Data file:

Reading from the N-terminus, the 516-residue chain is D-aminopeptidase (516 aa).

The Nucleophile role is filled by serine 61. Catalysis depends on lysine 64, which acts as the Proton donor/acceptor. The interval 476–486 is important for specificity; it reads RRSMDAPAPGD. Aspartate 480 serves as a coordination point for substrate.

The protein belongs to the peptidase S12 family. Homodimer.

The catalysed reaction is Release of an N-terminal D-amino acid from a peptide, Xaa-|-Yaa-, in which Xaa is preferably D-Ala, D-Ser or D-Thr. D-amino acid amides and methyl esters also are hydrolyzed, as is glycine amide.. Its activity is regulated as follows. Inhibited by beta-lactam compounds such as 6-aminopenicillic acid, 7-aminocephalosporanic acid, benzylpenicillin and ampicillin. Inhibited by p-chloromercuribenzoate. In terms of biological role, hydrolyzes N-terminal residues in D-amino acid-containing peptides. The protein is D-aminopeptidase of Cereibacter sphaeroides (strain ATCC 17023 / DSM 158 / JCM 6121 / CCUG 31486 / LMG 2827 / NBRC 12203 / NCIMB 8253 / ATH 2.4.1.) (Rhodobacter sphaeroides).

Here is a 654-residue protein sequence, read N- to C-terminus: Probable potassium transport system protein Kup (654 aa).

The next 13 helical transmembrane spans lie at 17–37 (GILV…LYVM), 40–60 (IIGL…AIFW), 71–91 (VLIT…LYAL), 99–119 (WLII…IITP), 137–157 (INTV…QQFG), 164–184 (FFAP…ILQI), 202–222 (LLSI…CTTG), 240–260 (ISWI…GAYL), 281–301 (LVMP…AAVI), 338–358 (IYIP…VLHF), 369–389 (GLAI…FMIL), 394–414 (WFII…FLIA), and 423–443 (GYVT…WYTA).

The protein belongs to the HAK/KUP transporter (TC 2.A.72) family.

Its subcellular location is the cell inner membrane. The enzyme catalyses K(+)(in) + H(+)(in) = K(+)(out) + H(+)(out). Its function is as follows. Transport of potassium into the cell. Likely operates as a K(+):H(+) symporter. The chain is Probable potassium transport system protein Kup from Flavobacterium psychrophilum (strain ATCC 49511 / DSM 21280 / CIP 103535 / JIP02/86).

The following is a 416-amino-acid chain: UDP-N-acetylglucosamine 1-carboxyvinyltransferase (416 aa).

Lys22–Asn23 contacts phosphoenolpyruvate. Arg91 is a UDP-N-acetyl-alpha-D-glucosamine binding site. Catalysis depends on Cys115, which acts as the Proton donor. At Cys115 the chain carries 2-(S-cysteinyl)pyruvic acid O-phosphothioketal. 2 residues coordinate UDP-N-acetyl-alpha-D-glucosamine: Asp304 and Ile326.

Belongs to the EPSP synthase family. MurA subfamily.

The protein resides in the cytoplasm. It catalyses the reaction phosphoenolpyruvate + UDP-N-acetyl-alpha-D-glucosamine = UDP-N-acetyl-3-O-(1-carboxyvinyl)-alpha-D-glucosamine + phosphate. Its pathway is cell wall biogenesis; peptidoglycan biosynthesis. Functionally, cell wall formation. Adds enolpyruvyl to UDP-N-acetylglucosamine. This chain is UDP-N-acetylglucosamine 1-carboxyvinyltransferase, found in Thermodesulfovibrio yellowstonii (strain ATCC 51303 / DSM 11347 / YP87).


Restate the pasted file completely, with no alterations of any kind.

Reading from the N-terminus, the 516-residue chain is D-aminopeptidase (516 aa).

The Nucleophile role is filled by serine 61. Catalysis depends on lysine 64, which acts as the Proton donor/acceptor. The interval 476–486 is important for specificity; it reads RRSMDAPAPGD. Aspartate 480 serves as a coordination point for substrate.

The protein belongs to the peptidase S12 family. Homodimer.

The catalysed reaction is Release of an N-terminal D-amino acid from a peptide, Xaa-|-Yaa-, in which Xaa is preferably D-Ala, D-Ser or D-Thr. D-amino acid amides and methyl esters also are hydrolyzed, as is glycine amide.. Its activity is regulated as follows. Inhibited by beta-lactam compounds such as 6-aminopenicillic acid, 7-aminocephalosporanic acid, benzylpenicillin and ampicillin. Inhibited by p-chloromercuribenzoate. In terms of biological role, hydrolyzes N-terminal residues in D-amino acid-containing peptides. The protein is D-aminopeptidase of Cereibacter sphaeroides (strain ATCC 17023 / DSM 158 / JCM 6121 / CCUG 31486 / LMG 2827 / NBRC 12203 / NCIMB 8253 / ATH 2.4.1.) (Rhodobacter sphaeroides).

Here is a 654-residue protein sequence, read N- to C-terminus: Probable potassium transport system protein Kup (654 aa).

The next 13 helical transmembrane spans lie at 17–37 (GILV…LYVM), 40–60 (IIGL…AIFW), 71–91 (VLIT…LYAL), 99–119 (WLII…IITP), 137–157 (INTV…QQFG), 164–184 (FFAP…ILQI), 202–222 (LLSI…CTTG), 240–260 (ISWI…GAYL), 281–301 (LVMP…AAVI), 338–358 (IYIP…VLHF), 369–389 (GLAI…FMIL), 394–414 (WFII…FLIA), and 423–443 (GYVT…WYTA).

The protein belongs to the HAK/KUP transporter (TC 2.A.72) family.

Its subcellular location is the cell inner membrane. The enzyme catalyses K(+)(in) + H(+)(in) = K(+)(out) + H(+)(out). Its function is as follows. Transport of potassium into the cell. Likely operates as a K(+):H(+) symporter. The chain is Probable potassium transport system protein Kup from Flavobacterium psychrophilum (strain ATCC 49511 / DSM 21280 / CIP 103535 / JIP02/86).

The following is a 416-amino-acid chain: UDP-N-acetylglucosamine 1-carboxyvinyltransferase (416 aa).

Lys22–Asn23 contacts phosphoenolpyruvate. Arg91 is a UDP-N-acetyl-alpha-D-glucosamine binding site. Catalysis depends on Cys115, which acts as the Proton donor. At Cys115 the chain carries 2-(S-cysteinyl)pyruvic acid O-phosphothioketal. 2 residues coordinate UDP-N-acetyl-alpha-D-glucosamine: Asp304 and Ile326.

Belongs to the EPSP synthase family. MurA subfamily.

The protein resides in the cytoplasm. It catalyses the reaction phosphoenolpyruvate + UDP-N-acetyl-alpha-D-glucosamine = UDP-N-acetyl-3-O-(1-carboxyvinyl)-alpha-D-glucosamine + phosphate. Its pathway is cell wall biogenesis; peptidoglycan biosynthesis. Functionally, cell wall formation. Adds enolpyruvyl to UDP-N-acetylglucosamine. This chain is UDP-N-acetylglucosamine 1-carboxyvinyltransferase, found in Thermodesulfovibrio yellowstonii (strain ATCC 51303 / DSM 11347 / YP87).